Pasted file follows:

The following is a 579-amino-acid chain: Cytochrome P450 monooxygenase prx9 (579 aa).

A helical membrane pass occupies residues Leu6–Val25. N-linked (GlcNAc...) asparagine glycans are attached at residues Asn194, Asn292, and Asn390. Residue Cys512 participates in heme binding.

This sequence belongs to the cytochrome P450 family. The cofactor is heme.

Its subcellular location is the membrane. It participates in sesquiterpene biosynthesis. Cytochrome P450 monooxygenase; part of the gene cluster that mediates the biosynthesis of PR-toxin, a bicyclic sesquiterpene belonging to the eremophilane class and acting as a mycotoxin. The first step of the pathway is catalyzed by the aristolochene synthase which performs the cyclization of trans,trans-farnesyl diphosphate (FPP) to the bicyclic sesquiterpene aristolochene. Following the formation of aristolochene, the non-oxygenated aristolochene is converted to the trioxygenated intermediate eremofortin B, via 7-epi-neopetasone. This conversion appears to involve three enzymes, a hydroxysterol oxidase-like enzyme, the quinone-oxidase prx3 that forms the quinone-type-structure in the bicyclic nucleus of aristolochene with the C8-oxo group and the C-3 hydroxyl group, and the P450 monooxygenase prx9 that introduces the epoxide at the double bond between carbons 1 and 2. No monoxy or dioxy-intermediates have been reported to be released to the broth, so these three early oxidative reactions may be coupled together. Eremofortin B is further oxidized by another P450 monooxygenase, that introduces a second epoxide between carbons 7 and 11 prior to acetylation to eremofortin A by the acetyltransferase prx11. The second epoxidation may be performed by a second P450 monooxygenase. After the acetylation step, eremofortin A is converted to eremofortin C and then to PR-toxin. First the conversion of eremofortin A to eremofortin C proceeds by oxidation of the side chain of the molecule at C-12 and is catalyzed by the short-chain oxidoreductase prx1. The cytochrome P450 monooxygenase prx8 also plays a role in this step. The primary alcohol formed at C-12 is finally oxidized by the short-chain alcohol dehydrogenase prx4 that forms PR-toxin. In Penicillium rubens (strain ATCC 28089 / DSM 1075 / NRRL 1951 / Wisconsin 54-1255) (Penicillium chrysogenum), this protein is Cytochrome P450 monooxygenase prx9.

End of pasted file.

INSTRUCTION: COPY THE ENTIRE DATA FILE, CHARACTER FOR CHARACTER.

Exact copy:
The following is a 579-amino-acid chain: Cytochrome P450 monooxygenase prx9 (579 aa).

A helical membrane pass occupies residues Leu6–Val25. N-linked (GlcNAc...) asparagine glycans are attached at residues Asn194, Asn292, and Asn390. Residue Cys512 participates in heme binding.

This sequence belongs to the cytochrome P450 family. The cofactor is heme.

Its subcellular location is the membrane. It participates in sesquiterpene biosynthesis. Cytochrome P450 monooxygenase; part of the gene cluster that mediates the biosynthesis of PR-toxin, a bicyclic sesquiterpene belonging to the eremophilane class and acting as a mycotoxin. The first step of the pathway is catalyzed by the aristolochene synthase which performs the cyclization of trans,trans-farnesyl diphosphate (FPP) to the bicyclic sesquiterpene aristolochene. Following the formation of aristolochene, the non-oxygenated aristolochene is converted to the trioxygenated intermediate eremofortin B, via 7-epi-neopetasone. This conversion appears to involve three enzymes, a hydroxysterol oxidase-like enzyme, the quinone-oxidase prx3 that forms the quinone-type-structure in the bicyclic nucleus of aristolochene with the C8-oxo group and the C-3 hydroxyl group, and the P450 monooxygenase prx9 that introduces the epoxide at the double bond between carbons 1 and 2. No monoxy or dioxy-intermediates have been reported to be released to the broth, so these three early oxidative reactions may be coupled together. Eremofortin B is further oxidized by another P450 monooxygenase, that introduces a second epoxide between carbons 7 and 11 prior to acetylation to eremofortin A by the acetyltransferase prx11. The second epoxidation may be performed by a second P450 monooxygenase. After the acetylation step, eremofortin A is converted to eremofortin C and then to PR-toxin. First the conversion of eremofortin A to eremofortin C proceeds by oxidation of the side chain of the molecule at C-12 and is catalyzed by the short-chain oxidoreductase prx1. The cytochrome P450 monooxygenase prx8 also plays a role in this step. The primary alcohol formed at C-12 is finally oxidized by the short-chain alcohol dehydrogenase prx4 that forms PR-toxin. In Penicillium rubens (strain ATCC 28089 / DSM 1075 / NRRL 1951 / Wisconsin 54-1255) (Penicillium chrysogenum), this protein is Cytochrome P450 monooxygenase prx9.